“That may look the exact same under mutual aid, the only difference being we get there a little later than sooner,” Rapson said. “We wouldn’t be called until they said, ‘Yeah, there’s a fire here, dispatch a county fire crew.”
Jones said a switch to mutual aid response with the county would also hurt county residents who currently have a Fayetteville fire crew first on the scene due to the location of fire stations.
It also would stand to hurt Fayetteville residents as the city is up for an ISO review in October, and if the city and county switch to a mutual aid agreement, the city won’t get credit for the presence of the county firefighters ... much like the county got credit for the city firefighters in its 2011 ISO review, Jones said.
If the city’s ISO rating were to rise, it is likely to cost homeowners with higher insurance rates.
Jones added that the city and county have worked under automatic aid since 1989 and it was widely expanded in 1998. Jones said he looked forward to working with Scarbrough in maximizing the efficiency of responding to fire calls.
“Until I find out exactly what the county plans to do, I am just kind of speculating, but to eliminate all automatic aid and make it mutual aid is a concern,” Jones said. “I can’t speculate what the city’s reaction would be if that were to happen.”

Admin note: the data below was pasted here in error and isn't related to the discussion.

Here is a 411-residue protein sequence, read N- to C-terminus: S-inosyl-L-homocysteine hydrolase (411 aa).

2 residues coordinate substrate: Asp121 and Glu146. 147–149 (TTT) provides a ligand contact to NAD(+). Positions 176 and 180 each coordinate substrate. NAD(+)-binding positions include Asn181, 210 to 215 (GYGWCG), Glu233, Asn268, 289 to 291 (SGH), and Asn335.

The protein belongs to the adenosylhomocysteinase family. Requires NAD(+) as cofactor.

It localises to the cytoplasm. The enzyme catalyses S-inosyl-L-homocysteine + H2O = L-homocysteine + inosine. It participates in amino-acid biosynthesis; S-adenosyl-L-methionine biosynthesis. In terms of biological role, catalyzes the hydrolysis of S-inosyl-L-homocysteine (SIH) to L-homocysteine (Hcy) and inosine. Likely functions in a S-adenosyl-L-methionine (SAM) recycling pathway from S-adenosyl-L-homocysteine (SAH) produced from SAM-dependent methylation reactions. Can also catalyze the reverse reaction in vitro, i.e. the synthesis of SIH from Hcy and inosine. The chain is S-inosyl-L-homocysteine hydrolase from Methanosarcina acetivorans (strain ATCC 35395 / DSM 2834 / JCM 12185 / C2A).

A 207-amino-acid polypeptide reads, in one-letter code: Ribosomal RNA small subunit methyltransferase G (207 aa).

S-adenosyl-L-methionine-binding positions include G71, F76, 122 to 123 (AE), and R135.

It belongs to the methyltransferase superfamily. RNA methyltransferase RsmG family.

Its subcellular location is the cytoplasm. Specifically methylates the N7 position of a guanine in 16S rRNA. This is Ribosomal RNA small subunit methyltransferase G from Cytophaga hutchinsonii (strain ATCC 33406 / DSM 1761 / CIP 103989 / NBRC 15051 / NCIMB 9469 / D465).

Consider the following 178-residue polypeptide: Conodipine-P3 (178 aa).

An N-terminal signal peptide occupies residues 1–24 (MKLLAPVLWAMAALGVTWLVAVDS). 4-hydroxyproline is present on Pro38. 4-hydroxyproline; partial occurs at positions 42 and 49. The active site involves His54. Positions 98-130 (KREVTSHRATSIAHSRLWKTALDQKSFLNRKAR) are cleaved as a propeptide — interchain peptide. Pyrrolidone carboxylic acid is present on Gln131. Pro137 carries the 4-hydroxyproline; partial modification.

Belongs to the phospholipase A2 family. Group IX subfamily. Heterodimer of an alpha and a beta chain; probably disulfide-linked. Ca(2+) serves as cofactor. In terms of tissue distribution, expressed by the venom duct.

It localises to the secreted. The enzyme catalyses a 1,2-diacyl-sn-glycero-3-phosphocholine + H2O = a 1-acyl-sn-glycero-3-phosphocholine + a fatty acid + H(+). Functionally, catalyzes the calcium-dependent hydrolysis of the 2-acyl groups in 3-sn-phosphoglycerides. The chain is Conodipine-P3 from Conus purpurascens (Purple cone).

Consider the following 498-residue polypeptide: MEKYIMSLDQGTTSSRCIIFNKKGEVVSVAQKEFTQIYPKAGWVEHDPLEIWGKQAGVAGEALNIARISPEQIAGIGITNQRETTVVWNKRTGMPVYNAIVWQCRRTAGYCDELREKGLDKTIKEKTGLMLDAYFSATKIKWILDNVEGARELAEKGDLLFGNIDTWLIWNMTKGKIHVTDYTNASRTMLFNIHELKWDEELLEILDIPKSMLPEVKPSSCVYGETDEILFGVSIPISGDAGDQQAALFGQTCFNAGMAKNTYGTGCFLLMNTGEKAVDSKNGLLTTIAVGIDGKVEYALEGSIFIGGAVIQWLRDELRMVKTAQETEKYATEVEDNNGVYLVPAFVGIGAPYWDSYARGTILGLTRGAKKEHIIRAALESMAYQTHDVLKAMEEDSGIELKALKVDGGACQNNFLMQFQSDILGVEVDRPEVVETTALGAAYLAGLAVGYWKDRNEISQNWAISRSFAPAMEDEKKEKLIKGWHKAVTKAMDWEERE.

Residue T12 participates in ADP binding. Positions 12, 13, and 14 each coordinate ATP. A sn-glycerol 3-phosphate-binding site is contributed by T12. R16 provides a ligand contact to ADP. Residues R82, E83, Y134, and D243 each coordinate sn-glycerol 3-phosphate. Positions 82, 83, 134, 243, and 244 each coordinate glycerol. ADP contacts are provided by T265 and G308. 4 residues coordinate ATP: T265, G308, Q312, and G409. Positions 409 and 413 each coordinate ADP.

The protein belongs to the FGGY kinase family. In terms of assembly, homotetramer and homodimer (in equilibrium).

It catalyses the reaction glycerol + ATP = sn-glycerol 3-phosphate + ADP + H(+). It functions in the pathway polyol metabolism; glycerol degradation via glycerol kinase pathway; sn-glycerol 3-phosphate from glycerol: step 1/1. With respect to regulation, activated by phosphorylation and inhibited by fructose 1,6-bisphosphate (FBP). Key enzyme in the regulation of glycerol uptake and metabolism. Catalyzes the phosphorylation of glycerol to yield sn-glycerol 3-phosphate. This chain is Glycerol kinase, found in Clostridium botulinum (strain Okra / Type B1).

The Fayetteville City Council voted 3-2 April 23 to deny the consolidation proposal pitched by county officials, with councilmen Paul Oddo and Mickey Edwards favoring the merger.
The vote came at the end of a heated meeting which featured only one speaker from the public in favor of consolidation and more than two dozen in opposition.
At that meeting, city officials showed that it will cost a tax increase of about two-thirds of a mill — equal to $48 a year on a home valued at $200,000 — to build, equip and staff a new city fire station off Veterans Parkway.
Due to the annexation of the acreage in West Fayetteville connected to the Pinewood Atlanta Studios development, the county will not collect a fire tax on that property because the city runs its own fire service.
Had consolidation been approved, the county would have started assessing its 3.07-mill fire tax to all city properties including homeowners and businesses, providing a significant additional revenue to the county which in turn would have absorbed all of the city’s full-time fire employees at positions in the county fire department that would have resulted in at least a small raise for each employee, county officials have said.
Nothing was revealed about how capital assets like buildings and fire trucks would have been handled had the consolidation gone through.
Fayetteville residents do pay an EMS tax to the county to pay for the county providing EMS and ambulance services to all calls originating in the city limits.
The county has 11 fire stations to service the unincorporated county, Brooks, Woolsey and Tyrone. The city meanwhile operates just two fire stations to cover the entire city, though the West Fayetteville station is slotted for the near future to deal with growth around Pinewood and Piedmont Fayette Hospital in particular.
— Additional reporting by Ben Nelms